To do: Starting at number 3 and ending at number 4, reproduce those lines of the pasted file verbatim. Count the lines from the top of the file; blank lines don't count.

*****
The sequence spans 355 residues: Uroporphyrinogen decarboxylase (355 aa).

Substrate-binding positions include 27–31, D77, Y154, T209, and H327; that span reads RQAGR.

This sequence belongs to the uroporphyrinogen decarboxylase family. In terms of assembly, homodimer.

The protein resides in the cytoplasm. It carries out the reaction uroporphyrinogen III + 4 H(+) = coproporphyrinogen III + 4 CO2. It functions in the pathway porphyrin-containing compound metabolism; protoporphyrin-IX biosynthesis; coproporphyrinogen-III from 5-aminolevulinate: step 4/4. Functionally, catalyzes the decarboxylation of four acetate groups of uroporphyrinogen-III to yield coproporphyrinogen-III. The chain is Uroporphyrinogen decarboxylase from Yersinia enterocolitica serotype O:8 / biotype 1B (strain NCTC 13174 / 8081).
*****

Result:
This sequence belongs to the uroporphyrinogen decarboxylase family. In terms of assembly, homodimer.

The protein resides in the cytoplasm. It carries out the reaction uroporphyrinogen III + 4 H(+) = coproporphyrinogen III + 4 CO2. It functions in the pathway porphyrin-containing compound metabolism; protoporphyrin-IX biosynthesis; coproporphyrinogen-III from 5-aminolevulinate: step 4/4. Functionally, catalyzes the decarboxylation of four acetate groups of uroporphyrinogen-III to yield coproporphyrinogen-III. The chain is Uroporphyrinogen decarboxylase from Yersinia enterocolitica serotype O:8 / biotype 1B (strain NCTC 13174 / 8081).